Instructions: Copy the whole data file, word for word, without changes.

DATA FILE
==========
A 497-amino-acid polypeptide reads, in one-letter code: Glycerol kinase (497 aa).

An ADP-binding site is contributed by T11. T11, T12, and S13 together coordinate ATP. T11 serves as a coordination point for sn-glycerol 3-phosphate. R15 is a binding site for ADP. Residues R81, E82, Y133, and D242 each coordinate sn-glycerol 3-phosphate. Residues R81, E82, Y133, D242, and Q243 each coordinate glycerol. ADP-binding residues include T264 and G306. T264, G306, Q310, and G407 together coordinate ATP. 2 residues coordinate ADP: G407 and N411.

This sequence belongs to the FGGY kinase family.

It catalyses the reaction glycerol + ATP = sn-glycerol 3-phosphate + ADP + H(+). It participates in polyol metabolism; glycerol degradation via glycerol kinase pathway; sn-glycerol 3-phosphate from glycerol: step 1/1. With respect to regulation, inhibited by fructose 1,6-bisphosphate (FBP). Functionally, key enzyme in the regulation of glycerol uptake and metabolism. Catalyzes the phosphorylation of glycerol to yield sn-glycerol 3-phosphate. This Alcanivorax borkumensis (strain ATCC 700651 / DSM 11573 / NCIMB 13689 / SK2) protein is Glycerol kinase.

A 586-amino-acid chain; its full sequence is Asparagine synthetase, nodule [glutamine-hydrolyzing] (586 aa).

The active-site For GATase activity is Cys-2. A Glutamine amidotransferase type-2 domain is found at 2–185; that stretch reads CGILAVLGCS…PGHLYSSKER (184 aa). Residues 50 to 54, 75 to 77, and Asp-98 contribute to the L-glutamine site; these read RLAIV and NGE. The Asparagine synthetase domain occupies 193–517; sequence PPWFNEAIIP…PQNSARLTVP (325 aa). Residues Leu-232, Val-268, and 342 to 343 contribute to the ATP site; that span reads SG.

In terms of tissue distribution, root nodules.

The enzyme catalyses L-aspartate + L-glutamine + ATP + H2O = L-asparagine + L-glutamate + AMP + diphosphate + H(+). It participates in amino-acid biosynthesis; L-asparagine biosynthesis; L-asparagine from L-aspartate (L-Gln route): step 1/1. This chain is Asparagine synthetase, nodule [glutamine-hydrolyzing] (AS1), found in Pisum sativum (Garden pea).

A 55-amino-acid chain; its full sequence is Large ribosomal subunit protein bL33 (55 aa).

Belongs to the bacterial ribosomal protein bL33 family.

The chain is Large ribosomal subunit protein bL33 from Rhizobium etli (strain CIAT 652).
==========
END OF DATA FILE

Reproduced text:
A 497-amino-acid polypeptide reads, in one-letter code: Glycerol kinase (497 aa).

An ADP-binding site is contributed by T11. T11, T12, and S13 together coordinate ATP. T11 serves as a coordination point for sn-glycerol 3-phosphate. R15 is a binding site for ADP. Residues R81, E82, Y133, and D242 each coordinate sn-glycerol 3-phosphate. Residues R81, E82, Y133, D242, and Q243 each coordinate glycerol. ADP-binding residues include T264 and G306. T264, G306, Q310, and G407 together coordinate ATP. 2 residues coordinate ADP: G407 and N411.

This sequence belongs to the FGGY kinase family.

It catalyses the reaction glycerol + ATP = sn-glycerol 3-phosphate + ADP + H(+). It participates in polyol metabolism; glycerol degradation via glycerol kinase pathway; sn-glycerol 3-phosphate from glycerol: step 1/1. With respect to regulation, inhibited by fructose 1,6-bisphosphate (FBP). Functionally, key enzyme in the regulation of glycerol uptake and metabolism. Catalyzes the phosphorylation of glycerol to yield sn-glycerol 3-phosphate. This Alcanivorax borkumensis (strain ATCC 700651 / DSM 11573 / NCIMB 13689 / SK2) protein is Glycerol kinase.

A 586-amino-acid chain; its full sequence is Asparagine synthetase, nodule [glutamine-hydrolyzing] (586 aa).

The active-site For GATase activity is Cys-2. A Glutamine amidotransferase type-2 domain is found at 2–185; that stretch reads CGILAVLGCS…PGHLYSSKER (184 aa). Residues 50 to 54, 75 to 77, and Asp-98 contribute to the L-glutamine site; these read RLAIV and NGE. The Asparagine synthetase domain occupies 193–517; sequence PPWFNEAIIP…PQNSARLTVP (325 aa). Residues Leu-232, Val-268, and 342 to 343 contribute to the ATP site; that span reads SG.

In terms of tissue distribution, root nodules.

The enzyme catalyses L-aspartate + L-glutamine + ATP + H2O = L-asparagine + L-glutamate + AMP + diphosphate + H(+). It participates in amino-acid biosynthesis; L-asparagine biosynthesis; L-asparagine from L-aspartate (L-Gln route): step 1/1. This chain is Asparagine synthetase, nodule [glutamine-hydrolyzing] (AS1), found in Pisum sativum (Garden pea).

A 55-amino-acid chain; its full sequence is Large ribosomal subunit protein bL33 (55 aa).

Belongs to the bacterial ribosomal protein bL33 family.

The chain is Large ribosomal subunit protein bL33 from Rhizobium etli (strain CIAT 652).